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Jamiat Ulema-e-Hind Opposes UCC, Calls It A Threat To Legal Pluralism In Its Submission To Law Commission Panel

Swarajya Staff

Jul 11, 2023, 06:07 PM | Updated 06:20 PM IST

Representative Image
Representative Image

In a response submitted by the Jamiat Ulema-e-Hind to the Law Commission of India, it has stated that the imposition of a mandatory Uniform Civil Code (UCC) would be an attempt to enforce one identity over diverse identities.

The Islamic organisation has argued that such a uniform code would contradict the principles of legal pluralism and hinder inclusivity and tolerance.

The 22nd Law Commission, on June 14, announced that it was examining the issue of UCC and invited public opinions on the matter. The deadline for submitting responses was set for June 15.

In a 14-point response, the muslim body submitted that a strict interpretation of gender equality would place an unfair burden on women. They explained that according to Muslim Personal Law (Shariat), the responsibility for the maintenance of the entire family lies with the husband/father.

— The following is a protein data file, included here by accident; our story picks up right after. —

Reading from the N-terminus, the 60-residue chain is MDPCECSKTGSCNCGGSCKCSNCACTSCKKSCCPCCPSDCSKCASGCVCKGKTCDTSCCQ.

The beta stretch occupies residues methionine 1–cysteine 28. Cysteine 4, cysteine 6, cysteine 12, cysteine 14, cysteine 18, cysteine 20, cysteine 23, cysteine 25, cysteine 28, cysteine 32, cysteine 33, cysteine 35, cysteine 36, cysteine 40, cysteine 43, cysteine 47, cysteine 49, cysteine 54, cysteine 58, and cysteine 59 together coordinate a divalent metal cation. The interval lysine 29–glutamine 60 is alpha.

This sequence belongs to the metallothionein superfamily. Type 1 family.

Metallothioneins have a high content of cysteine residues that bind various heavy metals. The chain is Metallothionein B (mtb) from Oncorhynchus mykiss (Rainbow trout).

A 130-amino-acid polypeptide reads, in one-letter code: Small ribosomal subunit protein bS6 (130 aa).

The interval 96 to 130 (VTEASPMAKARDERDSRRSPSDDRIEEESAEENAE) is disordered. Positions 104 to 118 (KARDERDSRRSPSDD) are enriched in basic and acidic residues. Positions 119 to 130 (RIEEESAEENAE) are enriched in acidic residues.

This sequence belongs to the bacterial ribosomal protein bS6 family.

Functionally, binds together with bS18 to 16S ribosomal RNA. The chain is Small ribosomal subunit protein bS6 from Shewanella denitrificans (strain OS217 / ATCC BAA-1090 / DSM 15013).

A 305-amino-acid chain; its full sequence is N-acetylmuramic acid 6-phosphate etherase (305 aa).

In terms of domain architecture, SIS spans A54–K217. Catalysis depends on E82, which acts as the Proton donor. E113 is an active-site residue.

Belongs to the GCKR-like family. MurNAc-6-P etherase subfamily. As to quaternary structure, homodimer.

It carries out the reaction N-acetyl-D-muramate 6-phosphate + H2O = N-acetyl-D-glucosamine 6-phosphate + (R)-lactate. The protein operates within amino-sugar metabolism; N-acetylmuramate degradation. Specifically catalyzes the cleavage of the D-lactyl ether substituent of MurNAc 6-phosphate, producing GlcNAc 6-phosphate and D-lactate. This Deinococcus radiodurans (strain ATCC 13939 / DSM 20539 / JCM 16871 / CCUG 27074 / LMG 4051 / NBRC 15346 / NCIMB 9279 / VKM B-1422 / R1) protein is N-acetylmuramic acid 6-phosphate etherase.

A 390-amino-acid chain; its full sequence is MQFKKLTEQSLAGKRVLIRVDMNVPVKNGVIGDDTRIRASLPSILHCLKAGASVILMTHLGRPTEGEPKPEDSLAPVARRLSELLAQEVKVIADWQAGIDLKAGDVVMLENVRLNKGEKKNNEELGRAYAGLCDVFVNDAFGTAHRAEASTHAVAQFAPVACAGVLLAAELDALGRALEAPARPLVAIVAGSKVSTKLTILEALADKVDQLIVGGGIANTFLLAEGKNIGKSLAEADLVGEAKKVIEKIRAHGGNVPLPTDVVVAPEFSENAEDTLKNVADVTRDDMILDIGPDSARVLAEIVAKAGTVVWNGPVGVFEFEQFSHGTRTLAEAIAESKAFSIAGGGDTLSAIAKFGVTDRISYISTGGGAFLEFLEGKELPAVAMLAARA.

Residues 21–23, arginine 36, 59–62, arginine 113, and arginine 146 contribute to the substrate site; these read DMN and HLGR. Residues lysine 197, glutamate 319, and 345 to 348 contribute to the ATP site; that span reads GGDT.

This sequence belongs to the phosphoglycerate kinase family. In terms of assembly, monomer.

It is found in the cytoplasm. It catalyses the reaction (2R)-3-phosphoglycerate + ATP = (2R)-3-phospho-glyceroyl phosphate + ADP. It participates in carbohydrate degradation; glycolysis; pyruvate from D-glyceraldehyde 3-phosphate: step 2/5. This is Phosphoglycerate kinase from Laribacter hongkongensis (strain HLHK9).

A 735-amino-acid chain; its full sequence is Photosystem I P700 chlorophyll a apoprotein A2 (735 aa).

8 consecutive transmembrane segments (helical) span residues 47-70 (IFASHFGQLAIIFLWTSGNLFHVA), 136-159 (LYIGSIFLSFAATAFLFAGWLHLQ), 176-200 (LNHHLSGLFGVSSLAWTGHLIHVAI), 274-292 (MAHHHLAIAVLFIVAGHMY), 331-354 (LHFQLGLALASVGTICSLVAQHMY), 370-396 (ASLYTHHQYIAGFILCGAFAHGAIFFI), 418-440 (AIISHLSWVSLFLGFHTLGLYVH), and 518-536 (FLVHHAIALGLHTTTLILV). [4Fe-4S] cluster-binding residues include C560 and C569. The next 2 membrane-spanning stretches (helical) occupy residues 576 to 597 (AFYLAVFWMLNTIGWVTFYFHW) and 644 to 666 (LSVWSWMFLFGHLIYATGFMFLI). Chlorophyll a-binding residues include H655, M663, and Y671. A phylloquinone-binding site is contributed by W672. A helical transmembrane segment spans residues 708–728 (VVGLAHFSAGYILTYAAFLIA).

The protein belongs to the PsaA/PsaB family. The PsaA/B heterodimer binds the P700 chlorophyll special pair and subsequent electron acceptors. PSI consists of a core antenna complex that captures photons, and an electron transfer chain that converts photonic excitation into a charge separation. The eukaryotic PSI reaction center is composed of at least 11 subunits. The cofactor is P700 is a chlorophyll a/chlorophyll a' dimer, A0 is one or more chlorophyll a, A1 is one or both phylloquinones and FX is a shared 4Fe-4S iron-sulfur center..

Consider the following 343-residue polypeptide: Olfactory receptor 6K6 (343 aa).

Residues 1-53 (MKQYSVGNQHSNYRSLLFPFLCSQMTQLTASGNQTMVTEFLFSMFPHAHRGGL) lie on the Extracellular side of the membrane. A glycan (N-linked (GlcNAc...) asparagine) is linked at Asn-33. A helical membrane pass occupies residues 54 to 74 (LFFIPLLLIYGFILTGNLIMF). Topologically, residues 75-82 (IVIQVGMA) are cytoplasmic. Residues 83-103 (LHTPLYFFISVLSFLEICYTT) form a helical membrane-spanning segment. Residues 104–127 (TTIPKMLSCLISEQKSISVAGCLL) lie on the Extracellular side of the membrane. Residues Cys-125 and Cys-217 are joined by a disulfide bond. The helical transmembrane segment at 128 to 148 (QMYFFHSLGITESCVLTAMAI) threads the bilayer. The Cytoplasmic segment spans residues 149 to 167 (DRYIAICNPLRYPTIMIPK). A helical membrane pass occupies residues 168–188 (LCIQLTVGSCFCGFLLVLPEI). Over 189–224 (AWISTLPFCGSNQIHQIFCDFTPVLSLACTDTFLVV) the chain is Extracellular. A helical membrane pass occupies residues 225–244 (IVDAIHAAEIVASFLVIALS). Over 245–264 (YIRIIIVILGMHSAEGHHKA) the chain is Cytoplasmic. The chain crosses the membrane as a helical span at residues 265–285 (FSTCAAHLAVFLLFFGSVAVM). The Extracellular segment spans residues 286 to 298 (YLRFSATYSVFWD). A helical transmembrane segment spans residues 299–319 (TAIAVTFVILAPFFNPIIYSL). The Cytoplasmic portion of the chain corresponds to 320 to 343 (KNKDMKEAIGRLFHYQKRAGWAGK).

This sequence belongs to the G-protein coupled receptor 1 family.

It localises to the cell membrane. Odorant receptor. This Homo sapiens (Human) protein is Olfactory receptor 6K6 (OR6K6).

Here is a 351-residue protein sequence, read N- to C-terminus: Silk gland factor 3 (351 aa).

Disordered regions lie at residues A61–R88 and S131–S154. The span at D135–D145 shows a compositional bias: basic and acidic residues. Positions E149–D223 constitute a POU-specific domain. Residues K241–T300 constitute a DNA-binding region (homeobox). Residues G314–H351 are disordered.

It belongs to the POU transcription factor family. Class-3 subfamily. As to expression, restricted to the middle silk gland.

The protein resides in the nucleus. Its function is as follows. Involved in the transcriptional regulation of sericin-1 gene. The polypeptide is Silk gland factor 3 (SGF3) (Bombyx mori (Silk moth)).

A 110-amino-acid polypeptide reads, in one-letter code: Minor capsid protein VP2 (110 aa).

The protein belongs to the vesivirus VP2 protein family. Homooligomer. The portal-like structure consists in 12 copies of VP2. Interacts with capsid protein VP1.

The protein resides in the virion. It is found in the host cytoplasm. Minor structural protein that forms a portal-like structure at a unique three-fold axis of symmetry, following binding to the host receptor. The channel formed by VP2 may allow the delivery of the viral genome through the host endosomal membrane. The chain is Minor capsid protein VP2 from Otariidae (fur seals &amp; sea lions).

However, a code based on a strict interpretation of 'equality' would require the burden of maintenance to be shared equally by the wife/mother, which they argued would be unjust.

According to the response they submitted, in Muslim Personal Law (Shariat), a man pays dower, also known as mahar, during the time of marriage. However, if a strict interpretation of 'equality' is followed, it would mean that women may be forced to give up their dowers or even be compelled to pay dowers to men.

This change in the law of dower would undoubtedly affect the contractual nature of Muslim marriages, they have argued.

Further, the Jamiat argued that the inheritance law of Shariat is based on the principles of equity rather than a strict interpretation of equality.

They argue that Muslim men have been assigned the financial responsibilities of supporting a family, which is why their rights in property have been given 'higher importance' due to their 'greater' financial obligations.

This comes even as the All Indian Muslim Personal Law Board (AIMPLB), continues to voice its opposition to the UCC citing danger to 'diversity'.

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